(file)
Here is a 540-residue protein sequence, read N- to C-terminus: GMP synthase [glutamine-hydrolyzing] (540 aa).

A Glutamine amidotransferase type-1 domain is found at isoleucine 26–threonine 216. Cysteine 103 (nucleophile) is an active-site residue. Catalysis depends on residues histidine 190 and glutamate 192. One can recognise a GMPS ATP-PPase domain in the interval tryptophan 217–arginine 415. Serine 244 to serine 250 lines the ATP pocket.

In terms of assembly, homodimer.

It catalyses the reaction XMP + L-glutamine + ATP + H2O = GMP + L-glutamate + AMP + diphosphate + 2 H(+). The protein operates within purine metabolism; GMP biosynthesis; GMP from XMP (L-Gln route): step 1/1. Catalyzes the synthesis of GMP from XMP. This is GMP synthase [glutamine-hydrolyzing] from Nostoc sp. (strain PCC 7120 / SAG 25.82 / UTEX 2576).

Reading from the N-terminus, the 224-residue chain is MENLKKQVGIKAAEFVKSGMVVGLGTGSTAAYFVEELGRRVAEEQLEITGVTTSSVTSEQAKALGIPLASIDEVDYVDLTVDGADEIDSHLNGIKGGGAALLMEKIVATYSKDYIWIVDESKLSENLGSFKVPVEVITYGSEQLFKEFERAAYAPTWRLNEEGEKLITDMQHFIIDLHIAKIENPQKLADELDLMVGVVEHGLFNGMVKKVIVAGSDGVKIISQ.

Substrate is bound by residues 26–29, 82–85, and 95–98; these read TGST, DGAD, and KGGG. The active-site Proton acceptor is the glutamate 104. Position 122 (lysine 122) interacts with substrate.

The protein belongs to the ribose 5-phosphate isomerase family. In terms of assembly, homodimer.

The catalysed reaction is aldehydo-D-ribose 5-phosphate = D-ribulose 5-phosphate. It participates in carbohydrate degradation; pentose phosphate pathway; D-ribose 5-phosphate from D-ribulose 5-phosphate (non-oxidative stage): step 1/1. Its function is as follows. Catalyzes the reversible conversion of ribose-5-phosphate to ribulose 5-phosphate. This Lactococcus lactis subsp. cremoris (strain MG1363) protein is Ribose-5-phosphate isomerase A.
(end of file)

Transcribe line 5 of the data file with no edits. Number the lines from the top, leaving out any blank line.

Reading from the N-terminus, the 224-residue chain is MENLKKQVGIKAAEFVKSGMVVGLGTGSTAAYFVEELGRRVAEEQLEITGVTTSSVTSEQAKALGIPLASIDEVDYVDLTVDGADEIDSHLNGIKGGGAALLMEKIVATYSKDYIWIVDESKLSENLGSFKVPVEVITYGSEQLFKEFERAAYAPTWRLNEEGEKLITDMQHFIIDLHIAKIENPQKLADELDLMVGVVEHGLFNGMVKKVIVAGSDGVKIISQ.